2. Cell fate determination and differentiation ( phenotype, or what cell type each one will become )
3. Cell growth and size
4. Development and cell division counting: cells need to be programmed  to stop self-replicating after the right number of cell divisions
5. Mechanisms of pattern formation
6. Hox genes
7. Directing cell position and place in the body. This is crucial. Limbs like legs, fins, eyes, etc. must all be placed at the right place.
8. Set up of cell communication system and channels ( the creation of close to 30 different epigenetic codes and languages )
9. Set up of cell sensory and stimuli functions to interact with its environment and surroundings. 
10. Setting up de novo cell regulatory functions 
11. Timing and regulation for the development program of the organism to express the genes to grow new cells during development
12. Change regulation in the composition of the cell membrane and/or secreted products.
13. Specification of the cell-cell adhesion proteins and which ones will be used in each cell to adhere to the neighbor cells ( there are 4 classes )
14. Apoptosis: programming of the time period the cell keeps alive in the body, the timing of self-destruction, and replacement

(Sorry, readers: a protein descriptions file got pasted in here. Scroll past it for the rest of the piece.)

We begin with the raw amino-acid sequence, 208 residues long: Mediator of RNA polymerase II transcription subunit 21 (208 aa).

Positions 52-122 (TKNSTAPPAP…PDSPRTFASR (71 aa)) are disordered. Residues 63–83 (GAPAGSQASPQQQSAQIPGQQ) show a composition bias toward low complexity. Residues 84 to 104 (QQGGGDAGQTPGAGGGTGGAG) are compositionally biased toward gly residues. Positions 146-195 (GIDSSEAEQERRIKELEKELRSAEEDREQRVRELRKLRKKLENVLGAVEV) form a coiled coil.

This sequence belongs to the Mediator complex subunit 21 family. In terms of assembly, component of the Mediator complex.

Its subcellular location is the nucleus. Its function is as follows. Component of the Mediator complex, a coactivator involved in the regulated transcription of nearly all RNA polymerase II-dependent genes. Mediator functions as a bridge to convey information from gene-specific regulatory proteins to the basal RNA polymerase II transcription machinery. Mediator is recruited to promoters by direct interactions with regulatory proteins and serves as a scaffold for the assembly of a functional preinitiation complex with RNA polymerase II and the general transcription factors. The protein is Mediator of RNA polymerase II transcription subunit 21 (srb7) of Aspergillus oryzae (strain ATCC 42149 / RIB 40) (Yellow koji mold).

15. Set up specific nutrition demands for each cell type.  
16. Programming of cell shape changes for adaptation.
17. Cell proliferation: the process that results in an increase in the number of cells, a balance between cell divisions, and cell loss through cell death or differentiation.
18. Set up Cell layers 
19. Formation of extracellular matrix molecules

1. https://www.ncbi.nlm.nih.gov/pmc/articles/PMC3310499/

The major ( hypothesized) transitions in evolution _colli10

Ádám Kun: The major evolutionary transitions and codes of life December 2021

Last edited by Otangelo on Fri Jul 15, 2022 7:30 am; edited 16 times in total




The Origin of the Eukaryotic Cell
The origin of the eukaryotic cells; suffice it to say that the picture seems more obscure than 20 y ago. Spectacular individual complexity is a feature of the eukaryotes. Indeed, the divide between prokaryotes and eukaryotes is the biggest known evolutionary discontinuity. What allows this increase in complexity? A consensus seems to emerge that the answer lies in energy. It was the acquisition of mitochondria that allowed more energy per gene available for cells , which, in turn, allowed experimentation with a higher number of genes. This change was accompanied by a more K-selected lifestyle relative to the prokaryotes and optimization for lower death rates.